Correspondence

By Bruff, J. Russell | et Cetera, Fall 1998 | Go to article overview

Correspondence


Bruff, J. Russell, et Cetera


How About "Evaluatics"

Sirs: In getting started in general semantics, I found myself seriously misevaluating the discipline. At first depending solely on the printed word, I progressed but slowly. Gradually I came to understand that I was unconsciously permitting my older evaluation patterns of "the meaning in the word," etc., to block my efforts to develop the new pattern in which the emphasis is placed upon the individual evaluating the symbol. And it became apparent to me that writers on general semantics were often encountering the same difficulty and fostering it by what they wrote. Thus "language" was observed to be linked with "action," implying that language may function as an operationally effective agent influencing the passive object, the individual.

To free myself from this frequent unconscious reversion to the former orientation toward human behavior in signsymbol situations as the outcome resulting from the effective operation of sign and/or symbols upon the individual, and to maintain more constantly the orientation toward human behavior as primarily an evaluation process occurring in an individual, I have found it helpful to avoid the use of certain terms. The words avoided were those which, because of past and present usage, I seemed persistently to associate with the older evaluation patterns.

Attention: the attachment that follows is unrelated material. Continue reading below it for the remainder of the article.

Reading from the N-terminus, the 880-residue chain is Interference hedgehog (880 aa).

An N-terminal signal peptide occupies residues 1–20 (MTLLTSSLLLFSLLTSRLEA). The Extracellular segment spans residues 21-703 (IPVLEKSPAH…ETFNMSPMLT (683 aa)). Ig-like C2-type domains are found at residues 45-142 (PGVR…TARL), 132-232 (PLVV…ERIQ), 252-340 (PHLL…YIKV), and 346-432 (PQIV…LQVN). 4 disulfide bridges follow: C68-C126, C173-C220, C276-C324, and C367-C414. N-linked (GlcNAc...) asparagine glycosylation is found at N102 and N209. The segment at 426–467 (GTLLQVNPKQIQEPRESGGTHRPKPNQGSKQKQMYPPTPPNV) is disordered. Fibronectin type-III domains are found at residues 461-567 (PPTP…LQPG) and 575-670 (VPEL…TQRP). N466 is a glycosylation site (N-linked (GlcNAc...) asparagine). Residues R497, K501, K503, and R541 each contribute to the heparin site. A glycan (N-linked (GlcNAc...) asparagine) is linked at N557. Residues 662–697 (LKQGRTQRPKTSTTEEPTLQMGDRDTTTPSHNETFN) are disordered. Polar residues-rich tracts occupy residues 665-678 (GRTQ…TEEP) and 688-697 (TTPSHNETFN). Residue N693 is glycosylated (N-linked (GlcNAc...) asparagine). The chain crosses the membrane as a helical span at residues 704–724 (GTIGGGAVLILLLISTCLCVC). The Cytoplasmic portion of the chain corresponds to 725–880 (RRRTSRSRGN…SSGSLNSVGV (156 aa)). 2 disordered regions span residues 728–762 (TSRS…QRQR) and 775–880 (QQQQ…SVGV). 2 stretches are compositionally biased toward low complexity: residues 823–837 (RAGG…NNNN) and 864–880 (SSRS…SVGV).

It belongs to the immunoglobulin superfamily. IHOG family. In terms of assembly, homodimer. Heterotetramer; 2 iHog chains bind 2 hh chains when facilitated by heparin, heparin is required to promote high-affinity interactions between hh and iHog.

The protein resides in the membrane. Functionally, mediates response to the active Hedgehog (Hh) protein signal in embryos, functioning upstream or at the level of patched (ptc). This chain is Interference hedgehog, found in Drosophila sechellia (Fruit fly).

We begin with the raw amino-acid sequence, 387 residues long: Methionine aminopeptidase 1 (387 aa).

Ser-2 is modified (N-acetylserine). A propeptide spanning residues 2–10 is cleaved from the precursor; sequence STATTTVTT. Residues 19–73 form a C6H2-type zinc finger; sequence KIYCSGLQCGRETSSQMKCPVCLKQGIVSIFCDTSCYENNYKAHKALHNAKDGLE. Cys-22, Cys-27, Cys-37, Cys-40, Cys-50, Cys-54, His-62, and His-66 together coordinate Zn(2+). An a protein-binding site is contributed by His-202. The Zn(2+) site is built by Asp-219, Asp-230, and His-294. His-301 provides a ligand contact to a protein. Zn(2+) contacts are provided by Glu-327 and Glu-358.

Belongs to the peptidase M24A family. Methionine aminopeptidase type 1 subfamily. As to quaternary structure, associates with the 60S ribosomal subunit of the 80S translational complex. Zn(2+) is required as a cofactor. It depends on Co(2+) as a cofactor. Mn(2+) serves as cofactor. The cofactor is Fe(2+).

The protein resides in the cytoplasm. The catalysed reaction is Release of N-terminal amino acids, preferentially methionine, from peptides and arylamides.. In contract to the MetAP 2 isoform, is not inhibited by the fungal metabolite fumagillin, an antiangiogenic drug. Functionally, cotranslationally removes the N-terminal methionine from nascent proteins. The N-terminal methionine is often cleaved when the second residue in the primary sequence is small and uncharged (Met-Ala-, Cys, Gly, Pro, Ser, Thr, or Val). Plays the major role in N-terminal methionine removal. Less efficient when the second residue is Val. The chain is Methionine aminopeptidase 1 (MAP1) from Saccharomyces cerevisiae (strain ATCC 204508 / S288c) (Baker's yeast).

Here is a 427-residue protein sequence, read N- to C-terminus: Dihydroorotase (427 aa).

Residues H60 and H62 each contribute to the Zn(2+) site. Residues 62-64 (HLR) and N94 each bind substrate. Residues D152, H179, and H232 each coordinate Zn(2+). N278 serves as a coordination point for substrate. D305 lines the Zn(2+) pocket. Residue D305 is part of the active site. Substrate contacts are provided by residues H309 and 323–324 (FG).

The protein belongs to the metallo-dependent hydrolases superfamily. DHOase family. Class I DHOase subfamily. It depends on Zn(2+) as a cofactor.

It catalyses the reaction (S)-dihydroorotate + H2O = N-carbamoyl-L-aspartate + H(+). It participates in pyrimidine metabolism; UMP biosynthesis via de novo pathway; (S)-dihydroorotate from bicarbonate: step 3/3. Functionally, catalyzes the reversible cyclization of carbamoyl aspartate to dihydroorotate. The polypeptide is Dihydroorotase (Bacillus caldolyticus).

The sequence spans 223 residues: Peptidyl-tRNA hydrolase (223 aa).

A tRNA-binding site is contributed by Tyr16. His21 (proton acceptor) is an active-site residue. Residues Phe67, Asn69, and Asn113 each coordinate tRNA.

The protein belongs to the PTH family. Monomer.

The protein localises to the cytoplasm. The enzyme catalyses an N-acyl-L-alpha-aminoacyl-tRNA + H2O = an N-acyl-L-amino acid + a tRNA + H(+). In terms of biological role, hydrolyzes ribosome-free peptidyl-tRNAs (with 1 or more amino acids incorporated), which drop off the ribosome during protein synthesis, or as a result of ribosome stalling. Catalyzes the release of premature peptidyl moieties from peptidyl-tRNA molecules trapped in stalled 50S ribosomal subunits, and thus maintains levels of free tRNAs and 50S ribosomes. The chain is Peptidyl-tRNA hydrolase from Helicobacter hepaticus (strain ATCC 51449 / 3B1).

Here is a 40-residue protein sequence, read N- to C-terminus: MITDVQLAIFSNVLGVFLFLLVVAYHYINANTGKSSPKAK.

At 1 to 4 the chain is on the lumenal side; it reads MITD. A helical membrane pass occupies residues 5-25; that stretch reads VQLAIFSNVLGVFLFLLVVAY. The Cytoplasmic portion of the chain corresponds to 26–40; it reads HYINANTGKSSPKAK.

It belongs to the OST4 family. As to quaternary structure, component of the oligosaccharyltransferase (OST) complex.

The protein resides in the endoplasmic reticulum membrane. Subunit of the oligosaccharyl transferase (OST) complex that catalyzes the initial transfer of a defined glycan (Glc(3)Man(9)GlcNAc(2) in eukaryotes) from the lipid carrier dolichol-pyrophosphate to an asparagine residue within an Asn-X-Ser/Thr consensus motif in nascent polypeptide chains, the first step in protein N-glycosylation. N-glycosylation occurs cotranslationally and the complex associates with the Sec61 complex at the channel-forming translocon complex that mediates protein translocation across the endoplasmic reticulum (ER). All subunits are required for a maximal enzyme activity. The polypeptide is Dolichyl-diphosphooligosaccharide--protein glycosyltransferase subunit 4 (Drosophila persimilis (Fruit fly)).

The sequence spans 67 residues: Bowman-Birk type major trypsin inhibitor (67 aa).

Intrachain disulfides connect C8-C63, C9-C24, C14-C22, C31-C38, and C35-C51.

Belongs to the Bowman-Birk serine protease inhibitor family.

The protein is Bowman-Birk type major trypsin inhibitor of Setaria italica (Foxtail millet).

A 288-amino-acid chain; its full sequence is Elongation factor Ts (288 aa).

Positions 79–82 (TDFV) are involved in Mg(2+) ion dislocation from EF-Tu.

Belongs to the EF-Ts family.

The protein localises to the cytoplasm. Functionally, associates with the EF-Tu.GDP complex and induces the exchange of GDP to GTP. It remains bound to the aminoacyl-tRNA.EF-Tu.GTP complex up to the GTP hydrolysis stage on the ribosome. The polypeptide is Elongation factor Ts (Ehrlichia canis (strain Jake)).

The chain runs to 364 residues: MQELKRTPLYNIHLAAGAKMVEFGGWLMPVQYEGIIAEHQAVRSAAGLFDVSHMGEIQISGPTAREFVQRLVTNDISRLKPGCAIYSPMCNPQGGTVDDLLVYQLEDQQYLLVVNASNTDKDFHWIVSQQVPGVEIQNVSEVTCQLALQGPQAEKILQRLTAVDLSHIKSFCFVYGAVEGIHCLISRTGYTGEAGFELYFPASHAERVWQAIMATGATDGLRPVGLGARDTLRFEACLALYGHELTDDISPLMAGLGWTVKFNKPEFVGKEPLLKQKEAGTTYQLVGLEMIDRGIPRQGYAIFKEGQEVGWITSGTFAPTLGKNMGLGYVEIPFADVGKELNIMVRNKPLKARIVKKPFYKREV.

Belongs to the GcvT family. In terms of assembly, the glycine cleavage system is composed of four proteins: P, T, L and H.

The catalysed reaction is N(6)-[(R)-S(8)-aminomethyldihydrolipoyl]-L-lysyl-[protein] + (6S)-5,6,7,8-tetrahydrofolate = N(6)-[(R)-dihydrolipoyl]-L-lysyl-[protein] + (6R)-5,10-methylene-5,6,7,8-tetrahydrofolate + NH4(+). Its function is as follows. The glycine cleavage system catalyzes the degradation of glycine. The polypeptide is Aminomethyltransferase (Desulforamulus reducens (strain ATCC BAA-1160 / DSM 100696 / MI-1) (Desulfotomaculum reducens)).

Among these terms were the words meaning (as applied to symbols), signification, and, most important of all, semantics. The use of these words seemed too often to be associated with a misorientation and a misevaluation when judged in terms of the basic formulations of general semantics. Whenever I used these terms I seemed to be implying that in a situation involving a "human individual in a sign-symbol field" the effective operator causing action was located outside the individual in the signs and/or symbols.

I finally considered the advisability of discarding the label "general semantics." Because much of my own difficulty in getting at the essential features of this discipline seemed traceable to my evaluations when the word semantics was encountered, I now feel that a new term should be selected to refer to this field. This conviction has been reinforced by my experience in trying to explain it to others. …

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